The Washington Times - March 19, 2012, 01:51AM posted a C-SPAN2 video from 1995 of then-U.S. Attorney Eric Holder discussing a public campaign to ”really brainwash people into thinking about guns in a vastly different way.”


In his remarks, to the Woman’s National Democratic Club, he explained he wanted to mimic anti-smoking campaigns to “change the hearts and minds of people in Washington, DC” about guns.

(:26)“What we need to do is change the way in which people think about guns, especially young people, and make it something that’s not cool, that it’s not acceptable, it’s not hip to carry a gun anymore, in the way in which we changed our attitudes about cigarettes.”

Mr. Holder then goes on to say that schools must must engage in daily anti-gun messaging “at every level,” saying:

(2:46)”I’ve also asked the school board to make a part of everyday some kind of anti-violence, anti-gun message. Everyday, every school at every level. One thing that I think is clear with young people and with adults as well is that we just have to be repetitive about this. It’s not enough to simply have a catchy ad on a Monday and only do it on a Monday. We need to do this everyday of the week and just really brainwash people into thinking about guns in a vastly different way.”

Congressman Darrel Issa, California Republican and Chairman of the House Oversight and Government Reform Committee, responded to the 1995 video of Mr. Holder. “It’s no surprise. Lanny Breuer and Eric Holder come from a wing…certainly Lanny Breuer led the charge of he Assault Weapons Ban as did U.S. Attorney Berg,” said Rep. Issa.

“Many of the people in the chain of Fast and Furious have a disregard for second amendment rights and a real belief that they have to limit beyond what the courts have upheld people’s rights to keep and bear arms, so it’s no surprise that insensitive statements like that were made by now Attorney General Holder,” Mr. Issa added.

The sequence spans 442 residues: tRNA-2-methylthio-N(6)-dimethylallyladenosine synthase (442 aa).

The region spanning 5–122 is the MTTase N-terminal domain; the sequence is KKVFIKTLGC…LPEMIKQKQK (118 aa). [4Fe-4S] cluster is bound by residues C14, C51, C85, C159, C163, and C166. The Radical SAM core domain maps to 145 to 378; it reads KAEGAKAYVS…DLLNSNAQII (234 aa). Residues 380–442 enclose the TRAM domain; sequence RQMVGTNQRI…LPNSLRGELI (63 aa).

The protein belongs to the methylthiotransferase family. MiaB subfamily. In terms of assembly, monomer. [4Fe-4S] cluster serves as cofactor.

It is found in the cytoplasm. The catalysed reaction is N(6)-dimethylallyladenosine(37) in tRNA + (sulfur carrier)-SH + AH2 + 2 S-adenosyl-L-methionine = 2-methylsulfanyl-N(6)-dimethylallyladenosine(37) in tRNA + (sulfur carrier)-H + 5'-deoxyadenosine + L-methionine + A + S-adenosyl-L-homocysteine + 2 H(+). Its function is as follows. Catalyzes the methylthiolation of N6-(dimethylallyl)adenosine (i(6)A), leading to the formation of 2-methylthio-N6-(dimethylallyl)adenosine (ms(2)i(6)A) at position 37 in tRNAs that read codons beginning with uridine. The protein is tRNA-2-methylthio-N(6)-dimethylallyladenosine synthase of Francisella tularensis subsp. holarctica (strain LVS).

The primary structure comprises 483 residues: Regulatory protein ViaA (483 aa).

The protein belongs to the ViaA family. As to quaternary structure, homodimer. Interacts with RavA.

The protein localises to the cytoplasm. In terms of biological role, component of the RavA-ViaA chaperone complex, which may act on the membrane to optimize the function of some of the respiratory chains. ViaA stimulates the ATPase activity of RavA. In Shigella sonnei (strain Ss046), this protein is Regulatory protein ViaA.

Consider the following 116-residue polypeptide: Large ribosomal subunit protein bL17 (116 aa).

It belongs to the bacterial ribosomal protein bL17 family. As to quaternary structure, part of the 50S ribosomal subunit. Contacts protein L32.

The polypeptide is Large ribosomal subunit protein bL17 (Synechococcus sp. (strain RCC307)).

Before Holder spoke to the C-SPAN cameras in this video, on September 13, 1994, the Democratic Congress passed the Assault Weapons Ban (AWB), which President Clinton signed into law. The ban was a measure that was part of an anti-crime bill. However, the legislation wiped out a number of Democrats in Congress during the midterm elections. House Republicans used the AWB passage and the Clinton White House’s failed healthcare bill to rally the GOP base and capture the majority on the House side after 40 years of being the in the minority.

Dealing with a new Republican House, the Clinton administration knew very well that it would have to rely more on a better public relations campaign to bring the American people to their side on gun issues, which is where the Eric Holder video above comes in. Eventually, the 1994 ban expired under a Republican Congress and President George W. Bush.

Democrats argue that the 1994 AWB brought down crime significantly over the decade; however, the weapons that were banned under the guise of bringing down crime were barely used in violent crimes before the ban went into place. In 1999, the Department of Justice’s National Institute of Justice later analyzed the impact of the 1994 ban:

“On September 13, 1994, Title XI of the Federal Violent Crime Control and Law Enforcement Act of 1994—known as the Crime Control Act of 1994—took effect. Subtitle A (the Public Safety and Recre- ational Firearms Use Protection Act) of the act banned the manufacture, transfer, and possession of certain semiautomatic firearms designated as assault weapons and “large capacity” ammunition magazines.”